De Arcanis Naturae (1558) MIZAULD 1st Ed.

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Published by Jacques Kerver. Paris, 1558

Language: Latin



Rare French renaissance book about the arcane secrets of nature written by the 16th century French doctor & astrologer Antoine Mizauld, also known by the name of Mizaldus. This is the first edition, published by Jacques Kerver, Paris, France,1558. Attractively bound in contemporary vellum boards, small 8vo.

Elaborate headers, & end-pieces, beautifully embellished with woodcut initials. Divided into four parts, each about the secret properties of plants & herbs, as well as zoological observations and historical references. Text complete (lacks title-page), written in Latin, partially legible traces of black ink spine titling.

Atoine Mizauld (1510-1578), or Mizaldus, was a world-renowned doctor & amateur astrologer in the time of Copernicus and Nostradamus. Mizaldus felt he was meant for more significant things than healing, and devoted his life to examining the mysteries of nature. Known as a secrets author who published De Arcanis Natruae (1558), along with Memorabilium, ulitium ac jucundorum Centuria IX Arcanorum (1566), Mizaldus was regarded with incredulity, and was esteemed for his rare learning and acumen.

Mizaldus was "(r)epeatedly cited as the source for other books of secrets, including Thomas Lupton's A thousand notable things (1579) and Johann Jacob Wecker’s Eighteen books of the secrets of art and nature (1660)" (Wilson-Floyd 2013).  Mizaldus was so well known that he in fact makes an appearance in the Jacobean tragedy The Changeling (1622) by Thomas Middleton and William Rowley. Near the middle of the play--understood as one of the best tragedies of the English Renaissance--one of the principal protagonists, “Beatrice Joanna,  discovers a book of secrets in her fiancé Alsemero’s ‘physician closet’”, which unveils a series of receipts to detect the “secrets of others”. Among these receipts, she finds one that tells her:

“‘How to know whether a woman be a maid or not.’:
If that should be apply’d, what would become of me?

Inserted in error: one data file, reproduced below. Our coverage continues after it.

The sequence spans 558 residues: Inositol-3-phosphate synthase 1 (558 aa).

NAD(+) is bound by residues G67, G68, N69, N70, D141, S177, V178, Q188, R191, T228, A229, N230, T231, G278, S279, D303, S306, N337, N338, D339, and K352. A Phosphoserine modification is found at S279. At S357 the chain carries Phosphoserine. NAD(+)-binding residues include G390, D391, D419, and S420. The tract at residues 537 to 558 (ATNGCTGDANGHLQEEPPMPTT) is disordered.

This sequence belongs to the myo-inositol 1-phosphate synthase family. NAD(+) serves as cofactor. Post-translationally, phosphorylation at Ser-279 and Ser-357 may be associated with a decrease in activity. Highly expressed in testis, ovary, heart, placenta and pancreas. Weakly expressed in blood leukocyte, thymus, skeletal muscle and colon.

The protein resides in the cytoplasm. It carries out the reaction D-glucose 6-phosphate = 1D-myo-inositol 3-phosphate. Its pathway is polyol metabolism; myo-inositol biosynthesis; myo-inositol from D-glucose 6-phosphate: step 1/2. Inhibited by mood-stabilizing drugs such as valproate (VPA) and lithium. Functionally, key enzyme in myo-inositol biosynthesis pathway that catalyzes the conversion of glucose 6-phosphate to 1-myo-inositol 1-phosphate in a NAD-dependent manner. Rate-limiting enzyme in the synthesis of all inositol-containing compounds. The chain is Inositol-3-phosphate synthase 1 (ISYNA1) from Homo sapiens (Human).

Belike he has a strong faith of my purity,
That never yet made proof; but this he calls
‘A merry sleight, but true experiment, the author
Antonius Mizaldus. Give the party you suspect the
quantity of a spoonful of the water in the glass M,
which, upon her that is a maid, makes three several
effects: ‘twill make her incontinently gape, then fall into
a sudden sneezing, last into a violent laughing; else
dull, heavy, and lumpish.’”  (The Changeling, Act IV, Scene I)

The character Alsemero, like physicians of that time, kept books in which they transcribed receipts from other authors.  As Mary Floyd-Wilson (2013) surmises in Occult Knowledge, Science, and Gender on the Shakespearean Stage (published by Cambridge University Press), “books of secrets provided instructions on how to produce certain effects; however, the ultimate cause of those effects remained occulted” (92). "Historians", she writes, "offer a variety of perspectives on the genre’s significance and primary audience. Paulo Rossi argues that secrets literature is built on an epistemological divide between the elite magician and the ignorant masses. William Eamon has suggested that books of secrets anticipated the scientific revolution in their emphasis on practicable experiments. Focusing on English publications, Allison Kavey emphasizes how the popularity and cheap availability of certain books of secrets gave common readers a “sense of themselves as practitioners, as authorities, and as active participants in, rather than victims of, the world around them." (92)

Knowledge of Mizaldus waned moving into the late 17th century due to a reluctance in reprinting his books. For example,  an edition of Mizaldus’ collected works was planned in 1688, however, Gabriel Naude pointed out to the bookseller, that Mizaldus had recorded many silly and extravagant things in his books, thereby stopping plans for publication. Though once renowned, his later reputation and repudiations, led to a lack of republications, as a result one can only become acquainted with Mizaldus through the original editions of his work, and most of these have become rare.


CONDITION: Good to very good condition; strongly bound in contemporary vellum boards; lacks title-page, otherwise text complete and in good condition; signs of censorship with several passages blotted out (mostly centered on the 3rd book), a few light stains of the vellum boards, partially legible blank-ink spine title.


TOTAL LENGTH: 314 pages, plus front & rear blank leafs, (text complete 157 leaves, lacks front title)